It was at this point that I wondered, if atheistic existentialist philosophy was really what I believed in… I really wouldn’t have anything to live for. If it made me happy to just die, then why prolong life? If it made me happy to be alone, then why bother trying to be with others? It was an endless cycle of trying to find some meaning where there was none to be found. A pit of self-pity that I needed to get out of, because I had lost my purpose. I had been betrayed by someone I had trusted, and realized that I did truly know who they were all along. And for some strange reason, the world just did not matter anymore, the only thing keeping me alive was the fact that I had accepted God years ago and it did not make sense for me to take my own life when He said it wasn’t time. I was begging Him to– why else should I be around?

But He stayed silent, and showed me, at my pace, why I needed to live. I wanted revenge, I wanted to hurt, I wanted to throw away everything. But He reminded me each day, through unexpected interactions, through messages from loved ones, about what I was missing out on. He reminded me that, on my own, He had already given me worth.

(If you’re reading this and can relate. Know that you are enough.)

I did not save myself that day, because left to myself I don’t think I’d be here. Thankfully, it wasn’t up to me. Since that day, life has been better– day by day, little by little. Pieces started falling into place, realities were unraveled to me, and I realized that I had almost wasted my life for such a useless thing.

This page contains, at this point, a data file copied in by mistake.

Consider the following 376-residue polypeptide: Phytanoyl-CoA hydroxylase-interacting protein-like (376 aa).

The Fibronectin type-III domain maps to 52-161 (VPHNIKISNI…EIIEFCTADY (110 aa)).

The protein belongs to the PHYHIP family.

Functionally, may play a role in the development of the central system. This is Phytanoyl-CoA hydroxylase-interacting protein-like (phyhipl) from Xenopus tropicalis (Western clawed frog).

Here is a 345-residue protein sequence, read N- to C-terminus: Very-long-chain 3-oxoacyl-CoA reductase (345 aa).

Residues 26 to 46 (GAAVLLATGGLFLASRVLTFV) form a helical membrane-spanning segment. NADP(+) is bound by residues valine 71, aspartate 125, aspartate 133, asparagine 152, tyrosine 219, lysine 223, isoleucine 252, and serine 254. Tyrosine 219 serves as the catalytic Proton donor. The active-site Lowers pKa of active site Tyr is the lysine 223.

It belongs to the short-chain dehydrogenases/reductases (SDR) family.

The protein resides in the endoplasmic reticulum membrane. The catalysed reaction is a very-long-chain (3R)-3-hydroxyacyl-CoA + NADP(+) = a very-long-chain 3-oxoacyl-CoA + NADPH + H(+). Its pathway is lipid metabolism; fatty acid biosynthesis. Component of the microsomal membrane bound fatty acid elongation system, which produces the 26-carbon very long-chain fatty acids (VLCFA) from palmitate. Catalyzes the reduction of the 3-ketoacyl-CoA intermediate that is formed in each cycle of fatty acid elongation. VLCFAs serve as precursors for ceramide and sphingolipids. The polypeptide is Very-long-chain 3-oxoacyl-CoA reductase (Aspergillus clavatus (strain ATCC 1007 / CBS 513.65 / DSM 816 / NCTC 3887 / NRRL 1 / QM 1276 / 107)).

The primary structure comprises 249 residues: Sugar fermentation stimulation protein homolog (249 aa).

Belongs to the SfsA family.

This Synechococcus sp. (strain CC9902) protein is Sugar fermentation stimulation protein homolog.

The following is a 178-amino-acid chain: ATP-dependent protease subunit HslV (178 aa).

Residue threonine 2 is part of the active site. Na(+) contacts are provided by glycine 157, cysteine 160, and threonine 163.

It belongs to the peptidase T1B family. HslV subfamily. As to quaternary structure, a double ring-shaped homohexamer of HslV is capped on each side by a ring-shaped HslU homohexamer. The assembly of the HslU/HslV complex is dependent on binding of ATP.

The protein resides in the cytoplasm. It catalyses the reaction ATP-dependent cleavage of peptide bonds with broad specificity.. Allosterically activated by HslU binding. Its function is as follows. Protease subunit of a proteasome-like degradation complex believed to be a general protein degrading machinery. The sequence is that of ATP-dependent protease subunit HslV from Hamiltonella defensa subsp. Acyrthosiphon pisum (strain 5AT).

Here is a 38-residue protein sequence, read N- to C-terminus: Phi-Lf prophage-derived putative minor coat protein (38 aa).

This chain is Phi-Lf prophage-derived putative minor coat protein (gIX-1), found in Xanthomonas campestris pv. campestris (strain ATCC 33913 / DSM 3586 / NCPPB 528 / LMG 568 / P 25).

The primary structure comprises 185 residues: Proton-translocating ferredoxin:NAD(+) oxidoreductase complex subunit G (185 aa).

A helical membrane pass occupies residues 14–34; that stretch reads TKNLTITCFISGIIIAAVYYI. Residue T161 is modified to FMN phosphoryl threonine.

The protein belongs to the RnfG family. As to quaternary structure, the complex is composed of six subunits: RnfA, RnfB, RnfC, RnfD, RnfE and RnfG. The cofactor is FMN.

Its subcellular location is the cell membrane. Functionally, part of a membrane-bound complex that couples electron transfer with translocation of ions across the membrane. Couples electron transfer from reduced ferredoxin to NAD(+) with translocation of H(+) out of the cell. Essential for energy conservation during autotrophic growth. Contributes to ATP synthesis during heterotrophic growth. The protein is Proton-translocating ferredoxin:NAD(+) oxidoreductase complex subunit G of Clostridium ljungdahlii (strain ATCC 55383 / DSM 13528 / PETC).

Of course, to say that life is so much better does not mean that it is devoid of difficulties or of rainy days and broke days. But it has been better because I have come to accept all these realities as part and parcel of the journey to becoming an authentic human being. All the darkness and the light, and how I can decide on which one takes over me. I have come to acknowledge my darkness, and if I acknowledge my limitations and ask for help, I can keep it in check.

 

So there you are, a little survivor story. You’ll know it’s a survivor story because it doesn’t use the suffering as a focal point.

Your suffering is not the best part of your story, it’s your determination to improve and recover. And you can’t do that without acknowledging that pain or need for improvement.

 

Spirit · writing

Forgiveness

Today is Good Friday.